The Russian art-song, for all its popularity with performers and audiences, has been too rarely studied. Sophisticated formal, musicological and literary analyses have indeed been published (Asaf'ev, Vasina-Grossman, Hodge), yet we still await both documentary and cultural histories of the form, as well as close readings of individual works. This paper is an attempt to offer a culturally contextualized reading of about a dozen songs by Chajkovskij, arguing for biographically sophisticated interpretations which reveal an unexpected sense of intertextuality, self-irony and impersonation. Chajkovskij's homosexuality is well-documented, even if its implications are often misunderstood.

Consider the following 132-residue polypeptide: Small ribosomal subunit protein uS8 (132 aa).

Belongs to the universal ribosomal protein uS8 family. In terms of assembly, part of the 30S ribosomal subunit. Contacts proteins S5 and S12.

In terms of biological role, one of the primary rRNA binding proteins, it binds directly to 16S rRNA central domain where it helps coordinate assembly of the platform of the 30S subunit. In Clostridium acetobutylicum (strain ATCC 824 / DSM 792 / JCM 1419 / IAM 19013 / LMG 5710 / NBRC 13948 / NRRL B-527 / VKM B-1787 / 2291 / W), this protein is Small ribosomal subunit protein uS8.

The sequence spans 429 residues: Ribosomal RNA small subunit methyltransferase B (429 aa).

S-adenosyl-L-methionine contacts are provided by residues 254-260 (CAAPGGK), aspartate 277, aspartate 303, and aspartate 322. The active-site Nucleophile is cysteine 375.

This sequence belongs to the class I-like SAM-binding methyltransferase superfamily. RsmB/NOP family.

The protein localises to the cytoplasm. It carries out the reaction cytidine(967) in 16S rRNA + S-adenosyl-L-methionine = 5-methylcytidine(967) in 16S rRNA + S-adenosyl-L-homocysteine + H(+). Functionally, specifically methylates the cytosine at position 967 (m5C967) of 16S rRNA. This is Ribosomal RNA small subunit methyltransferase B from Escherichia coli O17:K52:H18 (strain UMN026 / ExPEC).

Chajkovskij's settings of Apuxtin and Romanov have been selected since he knew the poets well; moreover both poets were susceptible in varying degrees to same-sex eroticism. Chajkovskij's own understanding of his sexuality and self-presentation in music can therefore be read through his selection of texts which were set to music between 1870 to 1886 (Apuxtin) and 1887 (Romanov). In brief, his Apuxtin settings articulate a febrile attitude of intense desire, whereas the later Romanov settings are characterized by a sense of silence, discretion and indeed melancholy. Such readings are not so much attempts at straightforwardly biographical contextualization; after all, Chajkovskij famously identified with his operatic characters, and his status as a national treasure in nineteenth-century Russian culture means that a version of his private life necessarily became public property. Rather, this paper trades on this public/private discontinuity to illustrate how the superficial charm and naivety of many art-songs can mask a sophisticated sense of form and an ironic attitude towards self-presentation. The importance of these ideas are reinforced when the song is performed since the grammatical gender of the lyric voice is frequently at odds with the gender of the performer.